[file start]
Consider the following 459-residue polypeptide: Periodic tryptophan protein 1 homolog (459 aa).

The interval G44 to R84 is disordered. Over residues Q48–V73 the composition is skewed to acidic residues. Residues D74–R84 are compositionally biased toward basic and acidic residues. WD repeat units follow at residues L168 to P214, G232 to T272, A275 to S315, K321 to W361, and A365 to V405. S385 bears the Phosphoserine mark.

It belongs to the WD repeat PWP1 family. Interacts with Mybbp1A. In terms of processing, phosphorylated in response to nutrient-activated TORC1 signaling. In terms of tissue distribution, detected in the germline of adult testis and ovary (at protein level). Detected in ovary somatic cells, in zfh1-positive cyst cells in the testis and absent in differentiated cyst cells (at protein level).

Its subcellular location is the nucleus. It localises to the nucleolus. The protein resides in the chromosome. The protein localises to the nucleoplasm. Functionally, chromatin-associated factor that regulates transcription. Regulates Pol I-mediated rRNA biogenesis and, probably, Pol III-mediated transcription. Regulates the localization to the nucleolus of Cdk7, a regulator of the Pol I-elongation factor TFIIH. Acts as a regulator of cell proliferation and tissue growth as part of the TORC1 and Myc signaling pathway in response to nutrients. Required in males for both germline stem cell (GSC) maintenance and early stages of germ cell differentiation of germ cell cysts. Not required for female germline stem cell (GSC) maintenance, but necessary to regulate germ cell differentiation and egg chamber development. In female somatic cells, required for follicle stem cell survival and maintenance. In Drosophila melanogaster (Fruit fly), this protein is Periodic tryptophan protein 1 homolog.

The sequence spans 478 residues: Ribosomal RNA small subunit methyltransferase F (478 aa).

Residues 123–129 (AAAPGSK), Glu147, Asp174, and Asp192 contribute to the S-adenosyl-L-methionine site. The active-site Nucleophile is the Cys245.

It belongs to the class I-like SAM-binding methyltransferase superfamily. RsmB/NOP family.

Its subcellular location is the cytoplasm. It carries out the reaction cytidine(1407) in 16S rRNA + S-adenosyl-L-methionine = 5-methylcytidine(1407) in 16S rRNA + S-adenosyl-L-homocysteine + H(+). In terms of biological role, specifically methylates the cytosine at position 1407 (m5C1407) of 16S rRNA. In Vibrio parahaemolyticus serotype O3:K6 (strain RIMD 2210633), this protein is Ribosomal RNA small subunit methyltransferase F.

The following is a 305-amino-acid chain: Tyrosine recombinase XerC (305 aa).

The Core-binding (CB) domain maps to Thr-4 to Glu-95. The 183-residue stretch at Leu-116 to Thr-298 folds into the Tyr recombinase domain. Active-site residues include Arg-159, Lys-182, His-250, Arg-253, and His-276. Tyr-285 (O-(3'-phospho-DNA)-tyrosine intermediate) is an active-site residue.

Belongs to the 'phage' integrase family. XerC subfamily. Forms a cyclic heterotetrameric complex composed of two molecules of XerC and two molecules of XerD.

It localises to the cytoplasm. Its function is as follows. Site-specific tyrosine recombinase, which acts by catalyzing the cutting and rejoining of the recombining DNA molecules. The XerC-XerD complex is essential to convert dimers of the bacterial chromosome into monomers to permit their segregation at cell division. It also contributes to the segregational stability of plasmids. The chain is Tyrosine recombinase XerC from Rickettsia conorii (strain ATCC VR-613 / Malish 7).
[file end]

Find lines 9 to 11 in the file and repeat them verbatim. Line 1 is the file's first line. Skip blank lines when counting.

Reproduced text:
The following is a 305-amino-acid chain: Tyrosine recombinase XerC (305 aa).

The Core-binding (CB) domain maps to Thr-4 to Glu-95. The 183-residue stretch at Leu-116 to Thr-298 folds into the Tyr recombinase domain. Active-site residues include Arg-159, Lys-182, His-250, Arg-253, and His-276. Tyr-285 (O-(3'-phospho-DNA)-tyrosine intermediate) is an active-site residue.

Belongs to the 'phage' integrase family. XerC subfamily. Forms a cyclic heterotetrameric complex composed of two molecules of XerC and two molecules of XerD.